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Despite the funding, infrastructure failures persist

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(The Center Square) — The recent series of water main breaks in Atlanta garnered national headlines, particularly after reports emerged that some of the failed pipes were at least 100 years old.

Although the federal government continues to allocate billions in tax dollars for infrastructure improvements, even as the country is $35 trillion in debt, cities continue to have infrastructure failures, such as Atlanta’s water main breaks that brought the city to a crawl for days.

“Water is probably more important than anything to humans,” Nick Klein, vice president of sales and marketing at OEC Group – Midwest Region, told The Center Square. “So I would think with the old pipes — and who knows what’s inside that metal — [that] would be more important than anything else. But it’s not.

“…A lot of these political figures, they want to leave their legacy as opposed to fix something boring like infrastructure,” Klein added. “But it’s not boring, and it’s very expensive.”

Experts who spoke to The Center Square stressed the need to use technology to help drive maintenance.

“Infrastructure failures, such as the recent water main breaks in Atlanta, underscore the critical need for a shift in how we approach maintenance and investment in our public infrastructure,” Balaji Sreenivasan, founder and CEO of Aurigo Software, told The Center Square via email. “Despite significant allocations of funds, the reality is that much of our infrastructure is aging and in need of more than just periodic repairs — it requires proactive, technology-driven maintenance strategies.”

Sreenivasan said one of the primary reasons for these recurring failures is the lack of deployment of advanced technology to predict and prevent issues before they become critical.

“Predictive maintenance, a forward-thinking approach that leverages AI, machine learning, and advanced analytics, allows us to anticipate maintenance needs and address potential failures before they occur,” Sreenivasan said. “For example, in cities like Atlanta, the implementation of intelligent sensors has already demonstrated substantial benefits, such as a significant reduction in labor costs and unplanned maintenance.

“However, it’s not just about predicting maintenance needs. Effective infrastructure management also involves comprehensive planning and the strategic selection of projects to maximize public benefit,” Sreenivasan added. “By utilizing advanced tools and technologies, we can ensure that we are making the most informed decisions about where to invest our resources, thereby extending the life of our infrastructure and avoiding the costly consequences of deferred maintenance. So, while funding is absolutely a critical component, the key to preventing infrastructure failures really lies in how we plan to maintain these assets.”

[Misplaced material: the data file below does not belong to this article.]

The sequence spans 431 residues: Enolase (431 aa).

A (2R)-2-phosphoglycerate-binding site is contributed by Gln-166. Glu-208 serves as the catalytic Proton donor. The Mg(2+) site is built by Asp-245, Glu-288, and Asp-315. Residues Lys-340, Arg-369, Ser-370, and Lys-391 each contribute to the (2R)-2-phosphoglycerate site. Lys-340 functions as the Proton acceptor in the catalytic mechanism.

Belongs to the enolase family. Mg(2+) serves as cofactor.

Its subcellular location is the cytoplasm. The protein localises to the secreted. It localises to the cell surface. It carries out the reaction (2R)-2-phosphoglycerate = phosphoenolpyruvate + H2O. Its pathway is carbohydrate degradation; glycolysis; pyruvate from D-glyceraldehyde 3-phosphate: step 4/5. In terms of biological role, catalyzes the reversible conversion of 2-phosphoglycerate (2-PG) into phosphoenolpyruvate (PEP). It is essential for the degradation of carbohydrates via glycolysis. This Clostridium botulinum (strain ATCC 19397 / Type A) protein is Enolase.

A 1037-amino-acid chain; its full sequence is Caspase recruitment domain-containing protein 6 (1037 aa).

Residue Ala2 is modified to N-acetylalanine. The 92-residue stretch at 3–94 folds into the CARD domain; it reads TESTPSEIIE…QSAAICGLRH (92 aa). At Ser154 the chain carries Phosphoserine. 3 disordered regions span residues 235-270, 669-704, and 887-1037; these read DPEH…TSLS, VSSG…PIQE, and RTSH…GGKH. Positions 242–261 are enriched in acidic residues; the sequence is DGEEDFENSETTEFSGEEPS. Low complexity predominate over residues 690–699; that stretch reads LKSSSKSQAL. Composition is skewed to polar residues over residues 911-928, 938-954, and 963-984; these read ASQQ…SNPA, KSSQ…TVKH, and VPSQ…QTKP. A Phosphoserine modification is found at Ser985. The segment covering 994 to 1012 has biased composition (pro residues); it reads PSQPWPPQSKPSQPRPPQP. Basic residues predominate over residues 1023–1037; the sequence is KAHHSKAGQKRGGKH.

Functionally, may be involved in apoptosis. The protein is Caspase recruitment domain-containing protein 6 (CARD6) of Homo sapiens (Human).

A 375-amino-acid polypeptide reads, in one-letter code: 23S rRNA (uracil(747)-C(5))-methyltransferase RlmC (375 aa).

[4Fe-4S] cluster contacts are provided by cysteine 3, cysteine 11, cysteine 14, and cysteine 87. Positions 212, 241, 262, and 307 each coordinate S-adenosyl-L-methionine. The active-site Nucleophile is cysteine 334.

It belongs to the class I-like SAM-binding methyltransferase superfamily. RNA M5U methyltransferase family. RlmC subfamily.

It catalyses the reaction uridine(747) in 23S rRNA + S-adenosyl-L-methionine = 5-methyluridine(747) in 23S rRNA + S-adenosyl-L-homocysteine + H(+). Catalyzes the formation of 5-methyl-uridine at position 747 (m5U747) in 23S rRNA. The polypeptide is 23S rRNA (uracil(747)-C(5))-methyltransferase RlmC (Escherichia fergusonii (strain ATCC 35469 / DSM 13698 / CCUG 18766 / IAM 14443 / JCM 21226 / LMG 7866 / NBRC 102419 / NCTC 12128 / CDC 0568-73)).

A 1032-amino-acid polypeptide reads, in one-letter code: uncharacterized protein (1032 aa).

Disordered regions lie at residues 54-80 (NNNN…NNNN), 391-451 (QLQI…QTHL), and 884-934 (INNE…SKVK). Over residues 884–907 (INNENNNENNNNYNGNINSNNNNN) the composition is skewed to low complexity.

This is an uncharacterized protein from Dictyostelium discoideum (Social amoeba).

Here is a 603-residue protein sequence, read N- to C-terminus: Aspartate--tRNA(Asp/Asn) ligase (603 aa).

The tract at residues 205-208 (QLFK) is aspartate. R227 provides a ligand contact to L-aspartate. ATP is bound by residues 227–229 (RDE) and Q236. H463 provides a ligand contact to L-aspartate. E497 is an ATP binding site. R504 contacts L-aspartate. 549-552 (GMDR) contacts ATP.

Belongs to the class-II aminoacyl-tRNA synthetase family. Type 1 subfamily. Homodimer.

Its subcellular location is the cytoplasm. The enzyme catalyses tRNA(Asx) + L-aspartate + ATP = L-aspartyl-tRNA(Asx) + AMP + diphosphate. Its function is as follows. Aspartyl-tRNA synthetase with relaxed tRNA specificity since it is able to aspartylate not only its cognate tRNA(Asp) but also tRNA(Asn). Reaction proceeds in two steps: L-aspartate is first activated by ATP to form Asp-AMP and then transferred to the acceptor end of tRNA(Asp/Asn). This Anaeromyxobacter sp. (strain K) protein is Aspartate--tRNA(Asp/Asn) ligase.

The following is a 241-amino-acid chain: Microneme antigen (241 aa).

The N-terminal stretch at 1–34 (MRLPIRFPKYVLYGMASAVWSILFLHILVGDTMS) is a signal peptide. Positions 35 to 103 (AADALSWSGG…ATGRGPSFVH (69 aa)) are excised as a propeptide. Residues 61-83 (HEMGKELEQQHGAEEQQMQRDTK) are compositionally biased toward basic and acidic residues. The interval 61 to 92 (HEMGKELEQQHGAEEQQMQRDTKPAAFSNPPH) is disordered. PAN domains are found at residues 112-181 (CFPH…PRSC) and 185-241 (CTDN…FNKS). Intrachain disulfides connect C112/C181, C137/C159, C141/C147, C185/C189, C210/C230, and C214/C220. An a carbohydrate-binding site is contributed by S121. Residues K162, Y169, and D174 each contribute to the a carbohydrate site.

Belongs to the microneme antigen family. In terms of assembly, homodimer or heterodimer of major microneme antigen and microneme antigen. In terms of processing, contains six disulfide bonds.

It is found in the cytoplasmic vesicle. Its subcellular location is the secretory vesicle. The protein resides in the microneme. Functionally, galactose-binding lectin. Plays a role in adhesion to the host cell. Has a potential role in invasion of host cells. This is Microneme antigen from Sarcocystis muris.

Jennifer Perkins, senior government industry specialist at Brightly Software, a Siemens company, said one fix would be requirements around inventory and long-term planning for infrastructure managers. The Environmental Protection Agency has implemented a required facilities condition report for the water distribution pipes in each jurisdiction specifically to find out if they contained lead or copper, Perkins said.

“Ostensibly, this would help identify where upgrades and replacements need to be made to ensure safe drinking water and prevent another Flint, Michigan-type disaster,” Perkins said via email.

“In reality, it has given each water authority a complete inventory of the materials and condition of the water distribution system,” Perkins added. “Now, it will be up to the utilities to keep that information current and use it for proper fiscal planning. Requiring this for other asset classes would help identify immediate problems and help authorities truly understand their deferred maintenance requirement and create a fiscally responsible plan to address it.”

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